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Cover: A dish for all seasons

Recipes with garlic

17Sep 12

Rabbit in Almond and Liver Sauce

Rabbit in Almond and Liver Sauce
My mother-in-law sent me this rabbit in almond and liver sauce recipe to try because I mentioned that we don’t often cook rabbit at home. It’s not as popular and easy to get hold of here in the UK as it is in the rest of Europe, probably because it was so cheap and plentiful during WWII that it was later associated with food rationing. I think it’s making a comeback though, as I’ve seen it in some restaurants and “gastropubs”. And with the economic downturn, it makes a cheap and lower fat alternative to other meats.

Also, it’s in season all year round, but my butcher tells me that the best sized rabbits are available from July to December. I suggest buying wild rabbit; it’s free range and has a natural diet, which means it’s tastier and better for you. Most butchers should have it – just check that it’s wild and British.

If you’ve never tried this meat, I really recommend this dish, as the almond sauce goes really well with the subtle game taste of the rabbit. And why not also try my paella valenciana? Or this braised rabbit?

Rabbit in Almond and Liver Sauce
Author: 
Recipe type: Main
Prep time: 
Cook time: 
Total time: 
Serves: 4
 
This Rabbit in Almond and Liver Sauce is perfect for those who have never tried rabbit.
Ingredients
  • 1 cleaned wild rabbit, jointed into 8 pieces, and its liver
  • 300ml meat stock
  • 200g roasted almonds
  • 125ml white wine
  • 1 onion, peeled and finely diced
  • 2 garlic cloves, peeled and finely chopped
  • 1 bay leaf
  • ½ tsp white pepper
  • Salt
Instructions
  1. Fry the rabbit’s liver and almonds with the bay leaf, white pepper and a large pinch of salt.
  2. Turn off the heat and add the meat stock.
  3. Purée in a blender, then set aside.
  4. Lightly fry the onion, garlic and rabbit pieces in a casserole with a pinch of salt, then add the wine and simmer for about 5 minutes.
  5. Add the liver sauce to the casserole and boil for 30 minutes, until the rabbit meat is cooked.
  6. Add more salt and pepper if necessary.
  7. Serve with boiled potatoes, chips, or your favourite vegetables.
Notes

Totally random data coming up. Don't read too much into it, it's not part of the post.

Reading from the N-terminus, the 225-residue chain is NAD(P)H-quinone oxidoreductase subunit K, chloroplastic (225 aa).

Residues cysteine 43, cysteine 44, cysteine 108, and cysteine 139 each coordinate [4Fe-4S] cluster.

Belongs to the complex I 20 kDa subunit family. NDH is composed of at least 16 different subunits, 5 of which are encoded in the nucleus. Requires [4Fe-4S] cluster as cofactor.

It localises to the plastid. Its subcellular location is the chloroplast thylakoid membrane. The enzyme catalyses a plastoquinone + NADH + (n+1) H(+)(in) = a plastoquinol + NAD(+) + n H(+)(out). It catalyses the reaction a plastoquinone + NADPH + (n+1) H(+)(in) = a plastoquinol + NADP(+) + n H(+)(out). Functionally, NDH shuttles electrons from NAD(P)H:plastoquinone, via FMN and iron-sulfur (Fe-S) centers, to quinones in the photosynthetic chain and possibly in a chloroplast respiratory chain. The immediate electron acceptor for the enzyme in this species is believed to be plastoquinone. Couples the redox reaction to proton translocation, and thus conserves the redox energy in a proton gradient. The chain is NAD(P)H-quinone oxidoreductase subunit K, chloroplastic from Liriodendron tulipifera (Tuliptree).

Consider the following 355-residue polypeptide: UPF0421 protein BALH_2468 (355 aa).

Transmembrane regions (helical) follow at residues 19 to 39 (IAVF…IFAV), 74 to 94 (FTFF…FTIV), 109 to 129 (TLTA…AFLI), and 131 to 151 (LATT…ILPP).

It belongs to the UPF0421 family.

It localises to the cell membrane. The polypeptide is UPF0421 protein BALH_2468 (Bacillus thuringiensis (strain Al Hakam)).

Here are some tips from my butcher: Buy a rabbit with pink and rosy flesh, and a fresh smell. It shouldn’t have bruised or dark areas of flesh, nor should it have a very strong gamey smell. Wild rabbit is very tender, but be careful not to overcook it as it can turn tough.

 

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31Jul 12

Courgette Carpaccio

Courgette Carpaccio
Courgettes
are great versatile summer vegetables, and right now they are at the height of their season in the UK. They are a good source of potassium, folate and vitamins A and C and, as we all know, the best way to get the most vitamins and nutrients from vegetables is to eat them uncooked. I had always cooked courgettes until I discovered that they are also quite nice raw, in salads and even in juices!

Sliced very thinly, drizzled with a basil, olive oil and lemon juice dressing and topped off with Parmesan cheese and roasted pine nuts, this courgette carpaccio is a light and appetizing starter that’s really easy to make. (Also try these courgette and leek fritters!)

Courgette Carpaccio
Author: 
Recipe type: Starter
Prep time: 
Total time: 
Serves: 4
 
Ingredients
  • 4 small courgettes, washed and dried
  • 100g walnuts
  • Juice of half a lemon
  • 100g Parmesan cheese, thinly shaved
  • 1 clove of garlic, minced
  • 4 tbsp extra virgin olive oil
  • 1 packed handful fresh basil leaves, washed and dried
  • Freshly ground black pepper
  • Coarse sea salt
Instructions
  1. Slice the courgettes very thinly and arrange on a large serving plate.
  2. Grind the basil leaves together with a large pinch of coarse sea salt and the garlic using a pestle and mortar.
  3. Add the olive oil and grind together again.
  4. Put this mixture in a clean jar, add the lemon juice, secure the lid and shake vigorously.
  5. Drizzle this basil dressing over the courgettes.
  6. Sprinkle the courgettes with walnuts, cheese and freshly ground black pepper.

 

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27Jul 12

Salmorejo (Spanish cold tomato cream)

SalmorejoSalmorejo is a wonderful Spanish dish, from the region of Cordoba, usually served as a starter and garnished with Serrano ham and hard boiled egg. Basically, it’s a cold tomato cream, and its main ingredients are tomatoes, bread, olive oil, garlic and vinegar.